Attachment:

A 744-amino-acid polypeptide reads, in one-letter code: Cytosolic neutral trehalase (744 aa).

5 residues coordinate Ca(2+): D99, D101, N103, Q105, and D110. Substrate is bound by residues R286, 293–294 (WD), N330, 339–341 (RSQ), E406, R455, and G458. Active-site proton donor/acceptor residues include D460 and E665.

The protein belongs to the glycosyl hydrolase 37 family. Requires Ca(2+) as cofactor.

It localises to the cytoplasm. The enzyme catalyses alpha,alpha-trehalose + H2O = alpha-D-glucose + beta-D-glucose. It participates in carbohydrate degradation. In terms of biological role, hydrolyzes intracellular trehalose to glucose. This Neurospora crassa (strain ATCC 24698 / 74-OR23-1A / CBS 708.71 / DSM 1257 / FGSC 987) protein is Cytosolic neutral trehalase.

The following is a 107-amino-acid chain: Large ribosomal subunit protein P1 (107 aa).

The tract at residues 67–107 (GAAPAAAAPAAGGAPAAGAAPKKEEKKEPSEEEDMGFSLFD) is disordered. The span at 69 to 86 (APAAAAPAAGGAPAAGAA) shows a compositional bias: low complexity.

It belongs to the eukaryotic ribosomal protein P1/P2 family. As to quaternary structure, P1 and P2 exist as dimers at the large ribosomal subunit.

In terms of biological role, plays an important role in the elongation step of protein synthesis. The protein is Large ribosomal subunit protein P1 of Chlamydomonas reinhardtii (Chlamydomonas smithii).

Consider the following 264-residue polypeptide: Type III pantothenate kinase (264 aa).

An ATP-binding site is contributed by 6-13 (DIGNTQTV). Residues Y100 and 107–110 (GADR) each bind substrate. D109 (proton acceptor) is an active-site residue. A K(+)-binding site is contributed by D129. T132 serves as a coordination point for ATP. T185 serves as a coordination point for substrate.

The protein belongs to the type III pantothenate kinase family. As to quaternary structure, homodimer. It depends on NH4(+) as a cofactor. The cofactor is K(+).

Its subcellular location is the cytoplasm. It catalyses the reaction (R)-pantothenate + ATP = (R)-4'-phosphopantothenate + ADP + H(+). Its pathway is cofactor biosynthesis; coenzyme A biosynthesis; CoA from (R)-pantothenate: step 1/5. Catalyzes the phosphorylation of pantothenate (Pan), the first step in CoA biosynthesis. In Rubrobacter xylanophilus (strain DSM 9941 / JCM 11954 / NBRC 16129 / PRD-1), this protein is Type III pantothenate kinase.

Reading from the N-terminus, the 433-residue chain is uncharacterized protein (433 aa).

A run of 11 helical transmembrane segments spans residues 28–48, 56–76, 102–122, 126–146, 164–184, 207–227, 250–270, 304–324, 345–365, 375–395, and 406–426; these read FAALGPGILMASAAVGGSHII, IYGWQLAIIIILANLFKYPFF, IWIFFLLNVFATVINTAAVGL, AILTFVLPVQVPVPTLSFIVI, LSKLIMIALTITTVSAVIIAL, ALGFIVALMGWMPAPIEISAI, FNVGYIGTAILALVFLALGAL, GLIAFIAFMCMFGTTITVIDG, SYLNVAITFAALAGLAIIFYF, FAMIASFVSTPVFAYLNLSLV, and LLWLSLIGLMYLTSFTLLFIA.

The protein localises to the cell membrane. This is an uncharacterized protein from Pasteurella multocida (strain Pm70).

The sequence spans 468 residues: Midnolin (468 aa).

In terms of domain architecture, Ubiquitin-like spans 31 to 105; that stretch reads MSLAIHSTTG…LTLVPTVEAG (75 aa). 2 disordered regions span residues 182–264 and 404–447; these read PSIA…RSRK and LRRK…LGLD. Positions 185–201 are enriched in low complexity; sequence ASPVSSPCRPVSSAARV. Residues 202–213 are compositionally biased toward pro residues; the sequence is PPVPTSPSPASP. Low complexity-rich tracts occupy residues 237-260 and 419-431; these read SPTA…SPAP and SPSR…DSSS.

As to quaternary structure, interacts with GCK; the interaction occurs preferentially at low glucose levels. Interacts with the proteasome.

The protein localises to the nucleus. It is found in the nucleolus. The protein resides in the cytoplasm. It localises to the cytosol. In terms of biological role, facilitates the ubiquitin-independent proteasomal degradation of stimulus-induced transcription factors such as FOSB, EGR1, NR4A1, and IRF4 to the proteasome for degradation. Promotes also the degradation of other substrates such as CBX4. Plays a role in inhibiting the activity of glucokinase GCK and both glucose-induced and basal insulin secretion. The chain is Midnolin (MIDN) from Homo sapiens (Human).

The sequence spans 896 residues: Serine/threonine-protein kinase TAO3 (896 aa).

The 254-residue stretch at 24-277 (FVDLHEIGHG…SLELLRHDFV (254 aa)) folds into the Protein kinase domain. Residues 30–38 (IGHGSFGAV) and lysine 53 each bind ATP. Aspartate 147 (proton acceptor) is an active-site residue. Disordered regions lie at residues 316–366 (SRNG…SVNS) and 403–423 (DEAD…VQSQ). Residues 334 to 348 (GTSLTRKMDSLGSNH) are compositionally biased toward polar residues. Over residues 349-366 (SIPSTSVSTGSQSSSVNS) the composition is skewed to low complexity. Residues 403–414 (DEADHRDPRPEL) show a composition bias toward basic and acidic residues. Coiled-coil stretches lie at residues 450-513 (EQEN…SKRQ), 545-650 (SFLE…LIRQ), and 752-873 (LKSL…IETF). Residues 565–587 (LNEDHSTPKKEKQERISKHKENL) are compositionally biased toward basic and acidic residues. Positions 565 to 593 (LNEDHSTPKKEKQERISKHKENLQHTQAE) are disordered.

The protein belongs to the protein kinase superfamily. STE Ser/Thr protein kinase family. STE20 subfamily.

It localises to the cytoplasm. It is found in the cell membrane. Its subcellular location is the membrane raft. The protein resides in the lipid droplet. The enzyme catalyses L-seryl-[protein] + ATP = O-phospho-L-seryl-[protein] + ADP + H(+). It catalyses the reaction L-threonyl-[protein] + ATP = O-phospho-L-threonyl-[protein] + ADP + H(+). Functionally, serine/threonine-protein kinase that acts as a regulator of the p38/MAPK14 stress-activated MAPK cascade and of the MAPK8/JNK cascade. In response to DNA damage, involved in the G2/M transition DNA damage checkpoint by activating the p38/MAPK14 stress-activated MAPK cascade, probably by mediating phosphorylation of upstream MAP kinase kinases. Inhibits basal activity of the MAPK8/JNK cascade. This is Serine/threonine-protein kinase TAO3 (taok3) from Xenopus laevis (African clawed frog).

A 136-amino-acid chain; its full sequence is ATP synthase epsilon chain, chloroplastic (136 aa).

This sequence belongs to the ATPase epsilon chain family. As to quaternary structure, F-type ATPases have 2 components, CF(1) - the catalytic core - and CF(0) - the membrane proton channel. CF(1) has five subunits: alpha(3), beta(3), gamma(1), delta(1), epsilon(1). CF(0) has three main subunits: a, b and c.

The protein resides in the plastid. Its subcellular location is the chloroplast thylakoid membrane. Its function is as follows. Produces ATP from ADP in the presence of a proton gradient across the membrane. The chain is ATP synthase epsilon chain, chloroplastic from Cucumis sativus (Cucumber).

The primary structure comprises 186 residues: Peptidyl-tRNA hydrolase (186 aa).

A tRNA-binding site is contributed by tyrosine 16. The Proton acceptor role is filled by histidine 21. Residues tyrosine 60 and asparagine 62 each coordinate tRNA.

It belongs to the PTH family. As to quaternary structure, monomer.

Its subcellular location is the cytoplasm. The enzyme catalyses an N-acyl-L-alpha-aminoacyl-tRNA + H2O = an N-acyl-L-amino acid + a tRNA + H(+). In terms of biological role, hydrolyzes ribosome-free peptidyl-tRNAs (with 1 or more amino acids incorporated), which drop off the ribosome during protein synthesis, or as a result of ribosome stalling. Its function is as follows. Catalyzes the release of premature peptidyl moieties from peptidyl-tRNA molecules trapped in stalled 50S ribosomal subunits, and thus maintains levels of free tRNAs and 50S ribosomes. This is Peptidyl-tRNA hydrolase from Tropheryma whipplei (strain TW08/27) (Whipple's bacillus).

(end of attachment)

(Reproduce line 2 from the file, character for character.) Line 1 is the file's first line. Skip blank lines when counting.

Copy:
5 residues coordinate Ca(2+): D99, D101, N103, Q105, and D110. Substrate is bound by residues R286, 293–294 (WD), N330, 339–341 (RSQ), E406, R455, and G458. Active-site proton donor/acceptor residues include D460 and E665.